"They didn't deserve this."
Is anybody else heartily sick of seeing and hearing this phrase in connection with horrific crimes?
From a story about the death of Charles Augustine, Kathy Augustine's former husband, whose body is now being exhumed to see if Chaz Higgs may have been responsible for his death, too:
"It would be irresponsible of me not to look into the option that he (Higgs) played a part in my father's death," Greg Augustine said. "He (Charles Augustine) was a good guy and he didn't deserve that."As opposed to all those stroke patients in the intensive-care unit who do deserve to be injected with lethal drugs by their nurses?
From a story about a San Antonio high-school teacher murdered in her home:
"I just hope that they catch whoever did this. She didn't deserve this," [her principal] said.As opposed to all those women who do deserve to shot in the head at their kitchen tables?
From a story about the murder and kidnapping of a teenager in Tennessee:
"This is a fifteen year old kid, he didn't deserve to die like he died, and be thrown out somewhere like a doll, he didn't deserve that," [a neighbor] said.As opposed to all those older people who do deserve such treatment?
And, finally, from a story about the murders at the Amish schoolhouse in Pennsylvania:
"This is a horrendous, horrific incident for the Amish community. They're solid citizens in the community. They're good people. They didn't deserve this. No one deserves this," State Police Commissioner Jeffrey B. Miller said.No one deserves this.
Because otherwise, I might have thought you believed that there's some community out there that does deserve to have its children slaughtered.
Yes, okay, I know: I live in a country that still practices the death penalty and that's just broken its last ties to the Geneva Convention. I live in a country that officially believes that some people do deserve death by lethal injection, while other people do deserve to be tortured. I guess I shouldn't be surprised that ordinary citizens on the street use this kind of rhetoric, too.
And to be fair, my Google news search of this phrase also turned up an instance in a story about a father killed by a gang in East London:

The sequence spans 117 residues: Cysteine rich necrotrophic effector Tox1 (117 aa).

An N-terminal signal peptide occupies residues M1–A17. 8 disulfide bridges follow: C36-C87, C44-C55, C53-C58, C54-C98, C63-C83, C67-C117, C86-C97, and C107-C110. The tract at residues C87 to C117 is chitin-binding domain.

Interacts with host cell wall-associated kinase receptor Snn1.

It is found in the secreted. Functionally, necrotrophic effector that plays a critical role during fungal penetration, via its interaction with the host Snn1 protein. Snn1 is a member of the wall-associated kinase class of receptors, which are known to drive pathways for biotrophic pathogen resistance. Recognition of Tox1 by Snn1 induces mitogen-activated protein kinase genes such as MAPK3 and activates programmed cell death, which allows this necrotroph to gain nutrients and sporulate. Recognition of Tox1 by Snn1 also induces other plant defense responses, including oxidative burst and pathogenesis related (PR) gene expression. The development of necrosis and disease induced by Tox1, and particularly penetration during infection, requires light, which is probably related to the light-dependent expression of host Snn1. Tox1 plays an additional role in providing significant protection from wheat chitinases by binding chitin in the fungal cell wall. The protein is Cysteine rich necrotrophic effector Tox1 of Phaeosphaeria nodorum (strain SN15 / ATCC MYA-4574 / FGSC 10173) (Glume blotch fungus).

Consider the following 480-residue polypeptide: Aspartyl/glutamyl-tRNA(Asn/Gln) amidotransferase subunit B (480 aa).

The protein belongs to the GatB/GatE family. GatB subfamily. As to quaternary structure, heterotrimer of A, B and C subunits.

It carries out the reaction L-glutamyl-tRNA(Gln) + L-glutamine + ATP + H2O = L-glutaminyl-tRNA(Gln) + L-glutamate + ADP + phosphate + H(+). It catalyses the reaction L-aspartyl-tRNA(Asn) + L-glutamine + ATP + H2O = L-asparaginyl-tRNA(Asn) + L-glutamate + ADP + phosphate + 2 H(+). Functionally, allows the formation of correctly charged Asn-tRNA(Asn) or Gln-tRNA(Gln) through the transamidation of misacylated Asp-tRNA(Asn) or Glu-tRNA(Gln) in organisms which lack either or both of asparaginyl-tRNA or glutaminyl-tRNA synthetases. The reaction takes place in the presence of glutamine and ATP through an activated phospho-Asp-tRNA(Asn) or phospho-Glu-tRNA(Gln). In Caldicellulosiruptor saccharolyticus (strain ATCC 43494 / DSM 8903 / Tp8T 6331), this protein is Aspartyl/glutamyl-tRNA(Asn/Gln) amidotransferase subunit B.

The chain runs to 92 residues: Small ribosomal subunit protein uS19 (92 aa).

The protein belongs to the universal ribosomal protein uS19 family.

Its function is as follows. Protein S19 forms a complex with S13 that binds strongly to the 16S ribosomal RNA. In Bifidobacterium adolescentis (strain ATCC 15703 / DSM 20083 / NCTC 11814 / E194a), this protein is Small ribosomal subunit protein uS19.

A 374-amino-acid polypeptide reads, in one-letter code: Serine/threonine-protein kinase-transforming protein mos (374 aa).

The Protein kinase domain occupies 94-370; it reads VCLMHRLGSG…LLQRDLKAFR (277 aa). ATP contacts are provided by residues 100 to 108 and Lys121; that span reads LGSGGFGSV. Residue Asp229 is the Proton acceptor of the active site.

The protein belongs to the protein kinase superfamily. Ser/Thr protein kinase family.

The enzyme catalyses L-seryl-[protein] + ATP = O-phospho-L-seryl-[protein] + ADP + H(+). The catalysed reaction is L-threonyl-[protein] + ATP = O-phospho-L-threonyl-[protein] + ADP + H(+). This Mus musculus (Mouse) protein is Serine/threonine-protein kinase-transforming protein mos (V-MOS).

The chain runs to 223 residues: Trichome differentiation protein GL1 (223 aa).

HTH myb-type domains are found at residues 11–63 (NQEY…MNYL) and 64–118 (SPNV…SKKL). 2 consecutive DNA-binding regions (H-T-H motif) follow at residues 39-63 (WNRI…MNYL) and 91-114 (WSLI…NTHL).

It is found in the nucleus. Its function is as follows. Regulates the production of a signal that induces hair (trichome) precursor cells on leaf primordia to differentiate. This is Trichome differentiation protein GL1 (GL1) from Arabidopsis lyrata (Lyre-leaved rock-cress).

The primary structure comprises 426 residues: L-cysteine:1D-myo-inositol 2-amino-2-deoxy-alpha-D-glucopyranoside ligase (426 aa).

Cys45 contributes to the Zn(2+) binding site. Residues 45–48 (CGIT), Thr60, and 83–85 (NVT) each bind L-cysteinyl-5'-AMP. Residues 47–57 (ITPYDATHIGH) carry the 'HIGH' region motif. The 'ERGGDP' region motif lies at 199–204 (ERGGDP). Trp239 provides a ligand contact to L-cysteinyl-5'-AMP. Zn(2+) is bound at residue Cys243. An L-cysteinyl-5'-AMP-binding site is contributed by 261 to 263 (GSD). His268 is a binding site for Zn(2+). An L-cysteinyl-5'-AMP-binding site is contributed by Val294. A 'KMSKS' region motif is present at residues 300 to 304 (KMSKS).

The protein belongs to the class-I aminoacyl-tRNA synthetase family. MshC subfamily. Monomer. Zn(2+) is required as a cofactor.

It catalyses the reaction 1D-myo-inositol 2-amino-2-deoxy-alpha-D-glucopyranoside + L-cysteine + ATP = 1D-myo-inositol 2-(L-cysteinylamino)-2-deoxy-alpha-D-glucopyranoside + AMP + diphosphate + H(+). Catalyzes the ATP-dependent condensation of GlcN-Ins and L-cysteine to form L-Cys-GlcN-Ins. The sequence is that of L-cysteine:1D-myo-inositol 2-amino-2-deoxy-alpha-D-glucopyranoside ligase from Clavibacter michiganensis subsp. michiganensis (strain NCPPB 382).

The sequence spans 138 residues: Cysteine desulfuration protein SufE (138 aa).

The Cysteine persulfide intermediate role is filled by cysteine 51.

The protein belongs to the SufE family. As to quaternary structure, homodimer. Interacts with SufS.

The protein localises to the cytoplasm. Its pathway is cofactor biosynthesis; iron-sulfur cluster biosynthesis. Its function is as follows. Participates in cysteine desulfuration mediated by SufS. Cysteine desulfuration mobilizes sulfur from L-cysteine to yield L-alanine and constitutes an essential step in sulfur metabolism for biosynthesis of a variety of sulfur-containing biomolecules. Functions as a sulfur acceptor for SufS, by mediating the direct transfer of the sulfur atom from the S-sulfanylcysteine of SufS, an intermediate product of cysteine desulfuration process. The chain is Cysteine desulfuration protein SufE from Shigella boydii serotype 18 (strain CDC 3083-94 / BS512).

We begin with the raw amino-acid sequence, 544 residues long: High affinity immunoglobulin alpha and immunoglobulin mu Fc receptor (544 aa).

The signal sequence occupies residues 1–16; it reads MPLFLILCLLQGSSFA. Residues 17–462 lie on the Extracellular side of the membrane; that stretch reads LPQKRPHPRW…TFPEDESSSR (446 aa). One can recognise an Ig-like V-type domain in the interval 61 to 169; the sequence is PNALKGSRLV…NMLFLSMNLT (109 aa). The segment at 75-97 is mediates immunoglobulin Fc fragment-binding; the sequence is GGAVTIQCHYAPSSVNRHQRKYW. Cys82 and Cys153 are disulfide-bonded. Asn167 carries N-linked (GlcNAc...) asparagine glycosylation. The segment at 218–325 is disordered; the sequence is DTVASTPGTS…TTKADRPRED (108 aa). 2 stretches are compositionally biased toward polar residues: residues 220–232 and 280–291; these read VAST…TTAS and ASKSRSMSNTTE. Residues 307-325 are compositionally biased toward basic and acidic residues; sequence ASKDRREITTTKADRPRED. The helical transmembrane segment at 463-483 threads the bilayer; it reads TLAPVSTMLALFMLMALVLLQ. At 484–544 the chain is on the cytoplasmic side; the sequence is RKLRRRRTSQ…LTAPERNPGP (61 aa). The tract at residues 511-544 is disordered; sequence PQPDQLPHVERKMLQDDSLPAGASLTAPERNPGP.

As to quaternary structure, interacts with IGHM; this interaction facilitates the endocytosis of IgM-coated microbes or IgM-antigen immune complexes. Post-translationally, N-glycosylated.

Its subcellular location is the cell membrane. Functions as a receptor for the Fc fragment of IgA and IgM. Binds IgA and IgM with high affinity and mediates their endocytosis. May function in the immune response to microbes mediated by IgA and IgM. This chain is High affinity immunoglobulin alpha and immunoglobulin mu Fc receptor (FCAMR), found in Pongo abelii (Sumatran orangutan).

“They are a very nice family, very quiet. He didn’t bother anyone and certainly didn’t deserve this. He was a good Christian man.”So it's not just the States.
But is there anybody else out there who thinks that the moment we say that someone doesn't deserve something, we're implying that someone else does? Who suspects that implying that anyone deserves to be brutally slaughtered maybe means that we're thinking a little too much like the slaughterers?
Don't mind me. I'm just a liberal.
What I keep coming back to, although it may sound quaint and entirely irrelevant to these real-world horrors, is the conversation between Frodo and Gandalf about Gollum in "The Shadow of the Past" chapter of The Lord of the Rings:
"I am sorry," said Frodo. "But I am frightened; and I do not feel any pity for Gollum."Oh, but that's fantasy. Which isn't real.
"You have not seen him," Gandalf broke in.
"No, and I don't want to," said Frodo. "I can't understand you. Do you mean to say that you, and the Elves, have let him live on after all those horrible deeds? Now at any rate he is just as bad as an Orc, and just an enemy. He deserves death."
"Deserves it! I daresay he does. Many that live deserve death. And some that die deserve life. Can you give it to them? Then do not be too eager to deal out death in judgement. For even the very wise cannot see all ends."
More's the pity.